Re: Preventing Denial of Service Attack In IPC Serialization

Le Chaud Lapin <>
Thu, 12 Jul 2007 07:11:52 CST
On Jul 11, 8:39 pm, wrote:

On Jul 11, 10:56 am, Le Chaud Lapin <> wrote:

As Jeff mentioned in one of his earlier posts (I cannot find it), it
allows the receiver to tell more quickly if the sender is trying to
induce DoS. For example, if at some deeply nested level, a string is
being serialized into, and that particular string as a byte-limit of
say, 512 bytes, and the sender is declaring that the string is going
to be 4MB, then the receiver can immediately throw an exception
because the limit will be breached. Note that the exception is thrown
before any memory allocation of any kind at the receiver.

I'm not convinced this is a good trade off between what is
required of users -- specifying a limit on every type --
and what it accomplishes.

The macro limit and keeping track of how much of the message
is remaining can prevent a DoS, but don't require users to
try to micromanage the process. This approach could, as
you mention, take longer to figure out it has been fooled,
but it would not result in a DoS and it would be more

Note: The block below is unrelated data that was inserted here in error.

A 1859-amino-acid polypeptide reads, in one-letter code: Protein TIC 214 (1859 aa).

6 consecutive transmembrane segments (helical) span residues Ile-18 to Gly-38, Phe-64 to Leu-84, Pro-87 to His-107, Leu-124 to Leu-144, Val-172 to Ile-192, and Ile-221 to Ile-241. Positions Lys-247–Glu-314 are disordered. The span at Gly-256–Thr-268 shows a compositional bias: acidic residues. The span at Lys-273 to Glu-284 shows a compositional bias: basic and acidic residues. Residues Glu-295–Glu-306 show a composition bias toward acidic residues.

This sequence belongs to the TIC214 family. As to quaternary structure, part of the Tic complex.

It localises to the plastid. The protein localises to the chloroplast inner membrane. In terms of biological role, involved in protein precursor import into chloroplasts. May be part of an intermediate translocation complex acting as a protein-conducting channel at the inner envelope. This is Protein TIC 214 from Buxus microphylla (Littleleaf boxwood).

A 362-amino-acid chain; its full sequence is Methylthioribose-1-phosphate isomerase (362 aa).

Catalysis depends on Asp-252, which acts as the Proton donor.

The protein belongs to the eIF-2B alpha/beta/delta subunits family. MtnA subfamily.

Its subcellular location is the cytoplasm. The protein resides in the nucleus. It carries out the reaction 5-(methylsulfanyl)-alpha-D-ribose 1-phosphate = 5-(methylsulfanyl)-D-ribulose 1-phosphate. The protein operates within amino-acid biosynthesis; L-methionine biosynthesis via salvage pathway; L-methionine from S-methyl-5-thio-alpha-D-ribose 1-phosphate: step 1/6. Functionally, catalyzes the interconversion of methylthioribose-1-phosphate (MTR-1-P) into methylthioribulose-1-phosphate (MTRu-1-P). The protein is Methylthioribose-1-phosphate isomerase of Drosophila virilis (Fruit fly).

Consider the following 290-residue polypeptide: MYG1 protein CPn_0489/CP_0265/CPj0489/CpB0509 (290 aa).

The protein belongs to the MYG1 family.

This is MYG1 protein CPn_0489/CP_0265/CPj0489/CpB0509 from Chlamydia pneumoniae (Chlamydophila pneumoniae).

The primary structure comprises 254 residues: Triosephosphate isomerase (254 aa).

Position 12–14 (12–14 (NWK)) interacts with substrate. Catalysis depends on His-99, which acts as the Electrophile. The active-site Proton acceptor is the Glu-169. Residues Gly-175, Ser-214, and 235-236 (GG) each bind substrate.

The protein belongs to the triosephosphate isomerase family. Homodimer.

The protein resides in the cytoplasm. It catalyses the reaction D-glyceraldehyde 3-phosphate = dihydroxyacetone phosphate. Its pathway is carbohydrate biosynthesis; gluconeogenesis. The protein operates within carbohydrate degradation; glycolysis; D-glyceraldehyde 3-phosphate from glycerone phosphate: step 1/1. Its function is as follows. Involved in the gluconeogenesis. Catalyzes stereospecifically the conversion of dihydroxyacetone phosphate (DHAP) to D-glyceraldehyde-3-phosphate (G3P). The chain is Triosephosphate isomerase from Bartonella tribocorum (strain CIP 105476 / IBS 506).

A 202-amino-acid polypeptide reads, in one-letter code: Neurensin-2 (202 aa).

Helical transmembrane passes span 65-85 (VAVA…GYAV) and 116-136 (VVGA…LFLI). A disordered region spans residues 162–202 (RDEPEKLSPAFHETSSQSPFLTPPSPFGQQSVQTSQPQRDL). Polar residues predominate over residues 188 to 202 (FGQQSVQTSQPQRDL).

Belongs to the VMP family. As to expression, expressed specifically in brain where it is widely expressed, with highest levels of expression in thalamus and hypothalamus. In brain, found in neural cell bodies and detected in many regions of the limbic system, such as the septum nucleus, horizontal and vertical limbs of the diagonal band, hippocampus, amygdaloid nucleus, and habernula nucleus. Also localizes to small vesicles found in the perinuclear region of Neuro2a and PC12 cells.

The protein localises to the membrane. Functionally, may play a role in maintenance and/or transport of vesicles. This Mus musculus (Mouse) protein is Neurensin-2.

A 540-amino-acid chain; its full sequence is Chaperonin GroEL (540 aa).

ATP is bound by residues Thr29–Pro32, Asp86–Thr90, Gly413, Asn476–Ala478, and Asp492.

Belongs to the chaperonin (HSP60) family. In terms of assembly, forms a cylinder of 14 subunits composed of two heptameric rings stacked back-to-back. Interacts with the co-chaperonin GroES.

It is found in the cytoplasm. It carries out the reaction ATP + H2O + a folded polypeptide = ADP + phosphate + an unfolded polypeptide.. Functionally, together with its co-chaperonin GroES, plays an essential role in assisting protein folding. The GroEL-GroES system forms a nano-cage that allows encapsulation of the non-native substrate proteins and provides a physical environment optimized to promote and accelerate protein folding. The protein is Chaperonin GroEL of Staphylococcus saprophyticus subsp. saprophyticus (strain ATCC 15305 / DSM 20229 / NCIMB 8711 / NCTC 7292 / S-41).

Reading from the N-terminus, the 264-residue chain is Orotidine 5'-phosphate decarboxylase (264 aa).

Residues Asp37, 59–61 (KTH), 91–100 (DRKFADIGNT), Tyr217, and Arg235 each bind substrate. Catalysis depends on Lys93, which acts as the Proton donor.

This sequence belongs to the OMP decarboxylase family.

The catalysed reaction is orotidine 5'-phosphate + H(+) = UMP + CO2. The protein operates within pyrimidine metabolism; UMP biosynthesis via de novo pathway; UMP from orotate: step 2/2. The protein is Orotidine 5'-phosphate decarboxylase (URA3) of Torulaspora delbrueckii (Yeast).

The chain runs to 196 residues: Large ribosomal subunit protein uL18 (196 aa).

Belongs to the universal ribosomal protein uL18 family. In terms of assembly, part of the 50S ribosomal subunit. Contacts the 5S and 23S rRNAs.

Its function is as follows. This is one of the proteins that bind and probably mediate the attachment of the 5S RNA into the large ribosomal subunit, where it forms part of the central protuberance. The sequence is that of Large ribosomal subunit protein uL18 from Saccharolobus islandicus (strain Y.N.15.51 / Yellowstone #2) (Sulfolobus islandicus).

flexible from a development standpoint. It is possible
to extend this approach to get more control if need be...
each variable-length, high level object in a message could
be prefixed by it's length. For example, if a message
consists of a vector<char> and a deque<int> the structure
would be

total message length
length of first object
first object data
length of second object
second object data

On the receiving side, the framework could keep track
of the average size of each of the high level objects
over time. If the first object is on average 10% of
the total and never been more than 18%, but now it is
supposedly 99%, there is reason to be suspicious.
This approach wouldn't require difficult guess
work for every type that has instances marshalled.

That is an interesting you have undoubtedly considered
yourself...that word, "suspicious"...not a very good word for a
computer...the program will have to decide when is "suspicious" worth
stopping the program or letting it continue. It truly is a binary

Also, as you have considered, the X-percent-per-object model would
require a priori knowledge of the distribution of memory assumption as
a function of the position in the vector/array/list, etc.

-Le Chaud Lapin-

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